Margaret Thatcher once said that “If a man finds himself on a bus having attained the age of 26, he can count himself a failure.” This line encapsulated the Tory view on public transport, and became part of the much wider assault on anything publicly owned during the Thatcher and Major governments. What’s more than that is the part it played in the wider and very successful Tory agenda of forcing a complete social shift, making sure there was “no such thing as society.”
In 1979, when Thatcher took power, public transport in Britain looked radically different. The National Bus Company operated the vast majority of bus services in England and Wales, with the Scottish Transport Group doing the same in Scotland. British Rail ran the railway network, which despite savage cuts under previous Tory governments maintained a vast integrated network with profitable lines and government subsidies used to fund socially necessary but loss-making lines. Several ferry routes, and even a hovercraft were also run by British Rail, with timetables and ticketing integrated with the rail network. In large cities, Passenger Transport Executives (PTEs) existed, accountable to their area’s Metropolitan Councils. The PTEs ran their own bus services, coordinated, invested in, and sometimes ran local railway lines, and undertook other public transport initiatives comparable to those of Transport for London today. The logical question to ask is: where did it all go?
The buses were the first to go. Throughout the early 1980s, the various regional subsidiaries of the National Bus Company were split and split again into 70 separate companies, which were sold off to private operators one by one. By 1988, all subsidiaries of the National Bus Company had been sold to private operators, and the Scottish Transport Group followed in the years that followed. In 1982, bus manufacturing facilities were sold to British Leyland, which itself went on to be privatised (and spectacularly failed). As is always the case, this complete deregulation quickly led to the formation of a number of large operators that we all know today: Stagecoach, Arriva, First Group, and National Express, among others. Savage competition ensued, with price undercutting, frequency changes, buyouts, and more, as the larger operators began to consolidate through the 1990s and early 2000s. These bus wars created havoc in some areas and regularly required the intervention of the Office of Fair Trading. As soon as these groups began to take monopoly positions in their respective areas, however, service frequencies dropped, routes were cut, and prices shot up.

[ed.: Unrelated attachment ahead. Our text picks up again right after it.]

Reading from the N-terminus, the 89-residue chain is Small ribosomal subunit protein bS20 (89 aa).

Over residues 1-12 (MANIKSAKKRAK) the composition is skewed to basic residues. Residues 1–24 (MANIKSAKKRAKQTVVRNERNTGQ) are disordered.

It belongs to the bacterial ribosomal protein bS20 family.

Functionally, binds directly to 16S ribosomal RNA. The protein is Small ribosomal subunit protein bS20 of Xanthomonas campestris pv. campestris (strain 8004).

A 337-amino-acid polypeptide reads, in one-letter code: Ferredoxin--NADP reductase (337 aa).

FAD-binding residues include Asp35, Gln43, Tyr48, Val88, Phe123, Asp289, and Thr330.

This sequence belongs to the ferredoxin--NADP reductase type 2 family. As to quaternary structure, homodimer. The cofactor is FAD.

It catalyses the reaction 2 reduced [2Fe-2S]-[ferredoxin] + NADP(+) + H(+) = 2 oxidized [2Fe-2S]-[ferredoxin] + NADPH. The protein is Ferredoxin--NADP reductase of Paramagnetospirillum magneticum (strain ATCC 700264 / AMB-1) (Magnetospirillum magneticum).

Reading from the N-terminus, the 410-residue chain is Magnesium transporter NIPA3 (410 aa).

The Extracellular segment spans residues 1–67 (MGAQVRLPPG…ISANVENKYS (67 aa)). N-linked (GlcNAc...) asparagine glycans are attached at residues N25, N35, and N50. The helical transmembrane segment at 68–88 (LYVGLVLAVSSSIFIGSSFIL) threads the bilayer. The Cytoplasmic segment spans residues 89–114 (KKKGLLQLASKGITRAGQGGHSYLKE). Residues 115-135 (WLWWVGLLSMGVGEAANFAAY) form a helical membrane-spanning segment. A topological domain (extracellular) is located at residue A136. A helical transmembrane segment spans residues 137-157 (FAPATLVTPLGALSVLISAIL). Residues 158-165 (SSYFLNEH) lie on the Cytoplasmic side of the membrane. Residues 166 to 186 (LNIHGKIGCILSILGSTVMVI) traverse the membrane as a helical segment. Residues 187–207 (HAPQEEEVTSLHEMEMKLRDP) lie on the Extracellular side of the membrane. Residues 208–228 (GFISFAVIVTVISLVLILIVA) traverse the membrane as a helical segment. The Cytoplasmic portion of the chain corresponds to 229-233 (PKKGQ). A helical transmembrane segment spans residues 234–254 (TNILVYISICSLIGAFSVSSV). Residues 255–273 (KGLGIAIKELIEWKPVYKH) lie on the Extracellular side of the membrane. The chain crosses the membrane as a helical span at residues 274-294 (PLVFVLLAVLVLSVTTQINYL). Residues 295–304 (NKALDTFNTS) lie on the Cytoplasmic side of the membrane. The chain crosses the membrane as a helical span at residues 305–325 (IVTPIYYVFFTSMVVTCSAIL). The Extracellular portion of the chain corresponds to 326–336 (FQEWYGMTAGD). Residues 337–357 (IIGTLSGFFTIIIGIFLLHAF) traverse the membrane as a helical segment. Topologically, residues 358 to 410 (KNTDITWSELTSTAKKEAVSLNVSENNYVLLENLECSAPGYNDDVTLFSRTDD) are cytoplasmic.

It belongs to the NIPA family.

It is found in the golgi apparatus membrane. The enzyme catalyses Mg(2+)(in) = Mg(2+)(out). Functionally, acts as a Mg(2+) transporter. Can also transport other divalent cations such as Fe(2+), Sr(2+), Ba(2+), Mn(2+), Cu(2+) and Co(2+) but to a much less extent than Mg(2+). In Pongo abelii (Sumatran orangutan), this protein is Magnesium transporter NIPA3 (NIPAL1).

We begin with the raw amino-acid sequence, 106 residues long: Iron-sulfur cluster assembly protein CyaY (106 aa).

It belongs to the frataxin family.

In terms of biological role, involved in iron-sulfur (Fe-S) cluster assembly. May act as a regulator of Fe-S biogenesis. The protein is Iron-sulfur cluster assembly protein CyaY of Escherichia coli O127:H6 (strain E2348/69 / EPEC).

British Rail (BR) was next on the chopping block. In 1982, British Rail was divided into “sectors”, each responsible for a type of traffic rather than a specific region. The important change was that their performance began to be measured in terms of profitability, or at least the reduction of public subsidy. The Intercity sector did begin to turn a profit. This was all the evidence needed for the privateers to move in. In 1993, the Railways Act passed, splitting BR into over 100 different companies and selling them off piece by piece. Passenger services were franchised out, with Stagecoach, Arriva, First Group, and National Express, who’d found their feet in buses, now taking on railways as well. Rolling Stock Operating Companies owned trains and rented them out, like landlords for trains. The company Railtrack was created to run track maintenance and signalling. Railtrack began to outsource, losing expertise, cutting corners, and eventually leading to the Hatfield rail crash in 2004, where four people died when a train travelling at 115mph derailed due to a track failure. This led to the creation of Network Rail, for some considerable time the only not-for-profit publicly owned part of the railway network, as the Railtrack fiasco demonstrated that not everything could be marketised successfully.
So why did the Tories, from Thatcher onwards especially, try so hard to destroy public transport? Thatcher’s main aim in government was to replace society with individuals. This policy managed to successfully push class struggle back decades, and even had a massive impact on the left (the liquidation of the CPGB into “Democratic Left” and the rise of New Labour being some of the most obvious). This individualist aim was reflected everywhere in government policy, the confrontation with trade unions, the right-to-buy schemes, the de-mutualisation of mutual banks and cooperatives, selling off of state industries, outsourcing, and the promotion of the private car. The Tories successfully managed to gain complete and total cultural hegemony for their individualist neoliberal ideology, and their attack on public transport was one of the many smaller parts of this larger whole.